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Wednesday, April 30, 2014

home brewed kombucha



I recently won a kombucha workshop through my son's preschool. This was totally up my alley! I am a fair weathered kombucha drinker, except when I'm having stomach upset (read: plugged up) and then I have a favorite farmer's market stall where they sell it for $6 a jar. Yeah, my constipation can be very expensive.

So when I had the opportunity to learn how to home brew my own, I was so excited!

Please note that this is not a tutorial on how to make Kombucha (I'll leave that to the experts) but I just wanted to share my experience so those who haven't done this before could have a better understanding (and perhaps I'll inspire some home brewers?)

Kombucha is a fermented tea drink that has it's roots in ancient Chinese culture and becomes carbonated as it brews. It is an acquired taste that can be altered with fruit and herbs or other flavorings. 

To make Kombucha, you need a SCOBY ( symbiotic culture of bacteria and yeast) Sounds kind of gross, right? Well it looks even more disgusting. I liken it to a mucous plug. Delicious!

So, this mother scoby has these flat pancake like babies each time she ferments. So, my friend gave me one of her baby scobys and I was off and running. 

Basically, in a big glass vat, (the largest mason jar I could find) I placed water containing two bags worth of brewed tea and then 2/3 of a cup of sugar. I let the sugar melt into the water, then I filled my large vessel all the way up to the top with filtered water. I gently placed my scoby at the top, allowing it to float gently. I then place a paper towel over the top and made it stay in place with a rubber band.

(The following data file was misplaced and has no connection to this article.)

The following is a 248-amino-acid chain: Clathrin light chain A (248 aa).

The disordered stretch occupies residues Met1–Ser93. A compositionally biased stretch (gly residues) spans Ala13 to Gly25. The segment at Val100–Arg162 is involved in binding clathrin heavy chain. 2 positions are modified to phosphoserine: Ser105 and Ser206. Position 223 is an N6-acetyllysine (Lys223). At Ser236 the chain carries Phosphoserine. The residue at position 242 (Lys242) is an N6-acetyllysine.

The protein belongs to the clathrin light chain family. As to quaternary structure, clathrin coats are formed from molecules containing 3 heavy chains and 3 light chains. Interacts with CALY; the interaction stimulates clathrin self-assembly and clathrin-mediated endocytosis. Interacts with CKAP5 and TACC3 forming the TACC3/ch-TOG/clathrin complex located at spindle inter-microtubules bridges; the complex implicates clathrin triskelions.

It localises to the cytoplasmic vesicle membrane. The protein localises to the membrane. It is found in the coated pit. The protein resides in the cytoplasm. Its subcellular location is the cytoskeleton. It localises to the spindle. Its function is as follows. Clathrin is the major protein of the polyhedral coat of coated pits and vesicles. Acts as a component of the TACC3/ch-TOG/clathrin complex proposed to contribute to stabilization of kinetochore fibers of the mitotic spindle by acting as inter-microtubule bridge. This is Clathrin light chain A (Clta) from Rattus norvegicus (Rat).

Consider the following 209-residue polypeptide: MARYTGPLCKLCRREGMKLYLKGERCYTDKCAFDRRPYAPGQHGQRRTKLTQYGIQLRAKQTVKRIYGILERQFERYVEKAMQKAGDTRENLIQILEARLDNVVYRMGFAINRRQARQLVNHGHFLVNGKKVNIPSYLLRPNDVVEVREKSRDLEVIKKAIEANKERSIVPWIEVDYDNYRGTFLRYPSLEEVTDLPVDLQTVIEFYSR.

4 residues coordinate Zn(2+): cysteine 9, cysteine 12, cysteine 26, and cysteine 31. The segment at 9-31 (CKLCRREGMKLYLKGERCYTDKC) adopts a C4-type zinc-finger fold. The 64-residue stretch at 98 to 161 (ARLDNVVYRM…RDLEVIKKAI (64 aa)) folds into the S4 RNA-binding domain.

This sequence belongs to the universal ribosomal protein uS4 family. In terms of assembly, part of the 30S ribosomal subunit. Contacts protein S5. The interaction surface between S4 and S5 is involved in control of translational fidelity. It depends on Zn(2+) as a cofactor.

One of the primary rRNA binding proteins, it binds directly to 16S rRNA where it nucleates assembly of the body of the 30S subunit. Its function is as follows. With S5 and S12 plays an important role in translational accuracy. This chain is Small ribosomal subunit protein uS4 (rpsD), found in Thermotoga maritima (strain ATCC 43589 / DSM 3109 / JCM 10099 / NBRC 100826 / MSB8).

I keep my kobmucha in my dining room credenza where it is dark and not too hot. I let it sit for a full week. The scoby works hard eating the sugar I added and spitting out kombucha goodness in return. 

A week later, I removed the jar and prepared my little mason jars for a second fermentation. This is where the kombucha becomes carbonated and this is where you can add flavors. I decided to go with fresh strawberries, ginger and mango in various combinations. I poured the brewed tea over the fresh fruit strips (you can use juice or dried fruit) and I will let it sit for three days outside the fridge where the bubbles will form and then 5 more days in the fridge to continue to ferment. The longer you let it sit, the more vinegary it tastes (some people leave it for 3 weeks.) The less it sits, the sweeter it is. I like mine somewhere in between. 

The stuff is chalk full of probiotics. 
To read about how to brew it, try here
To read about health benefits, look here!




This was my second batch….nectarine and ginger, kiwi and ginger and plain ole cherry. Five more days til I can try them! 

I hope you're not eating….here's the part where I post a photo of my scoby……not for the faint of heart. But I love this photo because you can see the baby mushroom that is spawning from the mother. Eventually, (and rather quickly I might add) it will spread out to be the width of the fermentation jar. 


My scoby is making babies every week, so if you and I happen to be "real life" friends and you want a scoby, I'm happy to share!! The rest of you can look into ordering online scobys through the following company. 





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